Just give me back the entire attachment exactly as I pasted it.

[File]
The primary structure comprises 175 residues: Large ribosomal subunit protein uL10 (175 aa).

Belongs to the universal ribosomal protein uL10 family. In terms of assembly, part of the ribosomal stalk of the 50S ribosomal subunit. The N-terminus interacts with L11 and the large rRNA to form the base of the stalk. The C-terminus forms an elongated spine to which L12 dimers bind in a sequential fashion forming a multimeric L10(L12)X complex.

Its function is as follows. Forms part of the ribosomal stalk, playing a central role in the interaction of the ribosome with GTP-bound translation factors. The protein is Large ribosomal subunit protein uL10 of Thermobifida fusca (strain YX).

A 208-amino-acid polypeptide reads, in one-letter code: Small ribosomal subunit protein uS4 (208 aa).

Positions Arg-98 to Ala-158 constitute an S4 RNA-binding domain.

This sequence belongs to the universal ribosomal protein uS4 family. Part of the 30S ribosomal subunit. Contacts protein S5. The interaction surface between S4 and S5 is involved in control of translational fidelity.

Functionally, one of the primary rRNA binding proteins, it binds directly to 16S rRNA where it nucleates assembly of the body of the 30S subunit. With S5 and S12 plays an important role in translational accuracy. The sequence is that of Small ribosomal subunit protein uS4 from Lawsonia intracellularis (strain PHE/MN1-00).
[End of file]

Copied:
The primary structure comprises 175 residues: Large ribosomal subunit protein uL10 (175 aa).

Belongs to the universal ribosomal protein uL10 family. In terms of assembly, part of the ribosomal stalk of the 50S ribosomal subunit. The N-terminus interacts with L11 and the large rRNA to form the base of the stalk. The C-terminus forms an elongated spine to which L12 dimers bind in a sequential fashion forming a multimeric L10(L12)X complex.

Its function is as follows. Forms part of the ribosomal stalk, playing a central role in the interaction of the ribosome with GTP-bound translation factors. The protein is Large ribosomal subunit protein uL10 of Thermobifida fusca (strain YX).

A 208-amino-acid polypeptide reads, in one-letter code: Small ribosomal subunit protein uS4 (208 aa).

Positions Arg-98 to Ala-158 constitute an S4 RNA-binding domain.

This sequence belongs to the universal ribosomal protein uS4 family. Part of the 30S ribosomal subunit. Contacts protein S5. The interaction surface between S4 and S5 is involved in control of translational fidelity.

Functionally, one of the primary rRNA binding proteins, it binds directly to 16S rRNA where it nucleates assembly of the body of the 30S subunit. With S5 and S12 plays an important role in translational accuracy. The sequence is that of Small ribosomal subunit protein uS4 from Lawsonia intracellularis (strain PHE/MN1-00).